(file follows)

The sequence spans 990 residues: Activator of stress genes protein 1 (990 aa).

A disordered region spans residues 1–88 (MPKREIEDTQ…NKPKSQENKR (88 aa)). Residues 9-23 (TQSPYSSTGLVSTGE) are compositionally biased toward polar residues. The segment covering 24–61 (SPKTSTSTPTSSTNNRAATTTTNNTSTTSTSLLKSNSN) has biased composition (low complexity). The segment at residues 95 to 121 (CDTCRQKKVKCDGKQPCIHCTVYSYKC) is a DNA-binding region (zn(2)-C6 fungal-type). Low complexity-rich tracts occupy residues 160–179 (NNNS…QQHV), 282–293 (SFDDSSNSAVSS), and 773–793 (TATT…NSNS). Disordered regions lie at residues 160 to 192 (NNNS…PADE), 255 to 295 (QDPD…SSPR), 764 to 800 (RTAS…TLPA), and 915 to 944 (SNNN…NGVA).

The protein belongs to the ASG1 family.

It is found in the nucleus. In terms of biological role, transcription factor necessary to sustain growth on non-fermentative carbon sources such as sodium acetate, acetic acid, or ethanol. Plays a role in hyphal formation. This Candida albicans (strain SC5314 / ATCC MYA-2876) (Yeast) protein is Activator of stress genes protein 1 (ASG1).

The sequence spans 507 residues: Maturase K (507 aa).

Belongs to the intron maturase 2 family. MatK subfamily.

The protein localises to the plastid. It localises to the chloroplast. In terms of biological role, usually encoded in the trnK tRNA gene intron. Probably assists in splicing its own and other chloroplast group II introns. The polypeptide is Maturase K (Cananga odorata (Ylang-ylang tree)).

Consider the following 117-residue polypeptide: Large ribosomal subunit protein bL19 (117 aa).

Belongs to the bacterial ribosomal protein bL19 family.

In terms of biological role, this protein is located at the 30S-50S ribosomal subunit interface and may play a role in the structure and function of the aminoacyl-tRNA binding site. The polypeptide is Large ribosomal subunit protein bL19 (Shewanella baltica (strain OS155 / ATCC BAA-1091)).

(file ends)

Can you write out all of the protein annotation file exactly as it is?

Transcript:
The sequence spans 990 residues: Activator of stress genes protein 1 (990 aa).

A disordered region spans residues 1–88 (MPKREIEDTQ…NKPKSQENKR (88 aa)). Residues 9-23 (TQSPYSSTGLVSTGE) are compositionally biased toward polar residues. The segment covering 24–61 (SPKTSTSTPTSSTNNRAATTTTNNTSTTSTSLLKSNSN) has biased composition (low complexity). The segment at residues 95 to 121 (CDTCRQKKVKCDGKQPCIHCTVYSYKC) is a DNA-binding region (zn(2)-C6 fungal-type). Low complexity-rich tracts occupy residues 160–179 (NNNS…QQHV), 282–293 (SFDDSSNSAVSS), and 773–793 (TATT…NSNS). Disordered regions lie at residues 160 to 192 (NNNS…PADE), 255 to 295 (QDPD…SSPR), 764 to 800 (RTAS…TLPA), and 915 to 944 (SNNN…NGVA).

The protein belongs to the ASG1 family.

It is found in the nucleus. In terms of biological role, transcription factor necessary to sustain growth on non-fermentative carbon sources such as sodium acetate, acetic acid, or ethanol. Plays a role in hyphal formation. This Candida albicans (strain SC5314 / ATCC MYA-2876) (Yeast) protein is Activator of stress genes protein 1 (ASG1).

The sequence spans 507 residues: Maturase K (507 aa).

Belongs to the intron maturase 2 family. MatK subfamily.

The protein localises to the plastid. It localises to the chloroplast. In terms of biological role, usually encoded in the trnK tRNA gene intron. Probably assists in splicing its own and other chloroplast group II introns. The polypeptide is Maturase K (Cananga odorata (Ylang-ylang tree)).

Consider the following 117-residue polypeptide: Large ribosomal subunit protein bL19 (117 aa).

Belongs to the bacterial ribosomal protein bL19 family.

In terms of biological role, this protein is located at the 30S-50S ribosomal subunit interface and may play a role in the structure and function of the aminoacyl-tRNA binding site. The polypeptide is Large ribosomal subunit protein bL19 (Shewanella baltica (strain OS155 / ATCC BAA-1091)).